Many people have been exposed to Egyptian, Greek, and Roman mythology, but knowledge of Native American mythology is not nearly as widespread. The idea of researching Native American mythology can seem very daunting, given how many different tribal histories and religions exist. Which is a shame, because Native American creatures of myth are just as interesting as their European and African counterparts.
Fortunately, the work has been done for you. This list of 21 creepy creatures in Native American culture will tell you everything you need to know about the most popular Native American deities and monsters. You'll learn the tribe or region from which each legend originates, and observe similarities between these myths and some popular mainstream ones. For example, you'll learn that there are Native American versions of Beauty and the Beast and Jonah and the Whale.Some of the beings on this list are notorious, individual monsters, while others are a race of creature, meaning they exist in great numbers. Either way, every creature on this list is certified creepy.
Likely the most well-known creature on this list, Windigos originate from Cree and Ojibwe mythology. Television shows like Supernatural and Charmed depict Windigos as lupine monsters similar to werewolves, but original Native American myths did not include this description.
According to the Cree people, these creepy creatures are wild, giant man-eaters who steal from and murder innocent people. Some stories claim that they can possess humans, and that their murder victims turn into Windigos. Then there's Wendigo Psychosis, a psychological disease that causes people to crave human flesh. And yes, this is a real thing.
The Inuit believed this creepy creature was an underworld deity that makes his way to earth sometimes. He is described as a gray, hairless dog (except for his feet), who stalks victims at night before murdering and eating them. Even if Keelut doesn't kill you, his presence is a sign your days are numbered; he's a harbinger of death. Legends say he doesn't leave foot tracks (which is significant in snowy Alaska), thus adding to his sneakiness.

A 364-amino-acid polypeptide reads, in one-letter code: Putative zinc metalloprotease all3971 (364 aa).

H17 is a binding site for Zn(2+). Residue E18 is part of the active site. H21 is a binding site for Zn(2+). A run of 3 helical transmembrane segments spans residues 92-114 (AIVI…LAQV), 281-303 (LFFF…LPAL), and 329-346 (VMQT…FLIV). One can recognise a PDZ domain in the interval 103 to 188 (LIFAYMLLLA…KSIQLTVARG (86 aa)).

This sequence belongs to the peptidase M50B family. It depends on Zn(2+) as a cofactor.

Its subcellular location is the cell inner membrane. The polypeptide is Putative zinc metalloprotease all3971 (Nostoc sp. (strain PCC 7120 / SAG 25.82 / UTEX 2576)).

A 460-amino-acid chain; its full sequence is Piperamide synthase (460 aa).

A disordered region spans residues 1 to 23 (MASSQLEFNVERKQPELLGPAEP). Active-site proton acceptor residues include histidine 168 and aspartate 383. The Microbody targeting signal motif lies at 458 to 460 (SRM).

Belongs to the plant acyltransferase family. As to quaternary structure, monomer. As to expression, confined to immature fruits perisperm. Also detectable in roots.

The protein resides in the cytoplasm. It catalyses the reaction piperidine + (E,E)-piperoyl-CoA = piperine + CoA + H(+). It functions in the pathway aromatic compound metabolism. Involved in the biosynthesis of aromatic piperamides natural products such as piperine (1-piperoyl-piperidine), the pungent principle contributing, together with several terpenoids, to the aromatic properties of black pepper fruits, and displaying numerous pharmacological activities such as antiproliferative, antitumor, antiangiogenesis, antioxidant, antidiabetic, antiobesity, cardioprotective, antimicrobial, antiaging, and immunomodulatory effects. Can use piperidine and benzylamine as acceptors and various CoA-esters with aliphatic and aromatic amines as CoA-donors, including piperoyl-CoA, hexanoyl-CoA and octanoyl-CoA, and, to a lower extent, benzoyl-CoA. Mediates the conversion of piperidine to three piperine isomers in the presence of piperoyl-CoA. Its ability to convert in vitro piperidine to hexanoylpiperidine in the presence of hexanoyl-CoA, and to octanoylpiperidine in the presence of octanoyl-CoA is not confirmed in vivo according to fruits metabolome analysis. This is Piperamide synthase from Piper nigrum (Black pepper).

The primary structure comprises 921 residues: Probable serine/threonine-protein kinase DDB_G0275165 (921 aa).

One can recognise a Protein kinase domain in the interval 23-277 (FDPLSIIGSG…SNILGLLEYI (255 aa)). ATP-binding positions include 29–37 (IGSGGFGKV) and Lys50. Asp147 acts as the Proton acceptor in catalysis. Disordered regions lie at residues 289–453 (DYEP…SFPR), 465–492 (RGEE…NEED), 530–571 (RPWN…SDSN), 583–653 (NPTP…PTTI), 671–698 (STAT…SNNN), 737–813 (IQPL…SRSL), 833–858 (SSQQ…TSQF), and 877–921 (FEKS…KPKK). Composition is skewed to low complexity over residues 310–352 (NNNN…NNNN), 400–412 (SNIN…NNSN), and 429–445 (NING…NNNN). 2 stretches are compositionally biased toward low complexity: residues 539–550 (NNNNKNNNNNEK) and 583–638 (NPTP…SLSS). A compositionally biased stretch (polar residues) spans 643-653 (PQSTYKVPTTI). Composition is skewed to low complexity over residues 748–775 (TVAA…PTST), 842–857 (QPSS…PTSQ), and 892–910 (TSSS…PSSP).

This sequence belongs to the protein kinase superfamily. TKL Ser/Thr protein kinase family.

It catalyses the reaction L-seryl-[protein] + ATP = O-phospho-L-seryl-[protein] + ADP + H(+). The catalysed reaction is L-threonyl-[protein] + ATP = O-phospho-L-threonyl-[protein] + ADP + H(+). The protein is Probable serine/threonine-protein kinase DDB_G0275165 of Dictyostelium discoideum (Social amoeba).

According to anthropologists, Inuit parents described Keelut to their children in order to prevent them from sneaking out at night.
Baykoks are evil, skeletal creatures that fly and can become invisible. They have sunken, red eyes, and their scream freezes victims in fright. They are warrior-creatures who hunt humans for food. The creepiest thing about them is how they are created and destroyed - Bayboks are former human warriors who died shameful deaths after committing grave acts like rape, incest, or infanticide.
They only way to kill a Baykok is to find its original human remains and give them a proper burial.
Pukwudgies are a race of creatures from Wampanoag folklore. They stand two to three feet tall and their faces are human-like, with enlarged noses and ears. Pukwudgies are similar to goblins, but have gray skin and, according to some legends, sharp porcupine quills. In stories, their behavior ranges from mischievous (hiding possessions) to downright treacherous (pushing people off cliffs).
Pukwudgies are very powerful. They have poison arrows, and are able to teleport, create fire, and morph into porcupines. They are able to control the souls of the humans they've killed. Perhaps creepiest of all, residents of Massachusetts still report Pukwudgie encounters.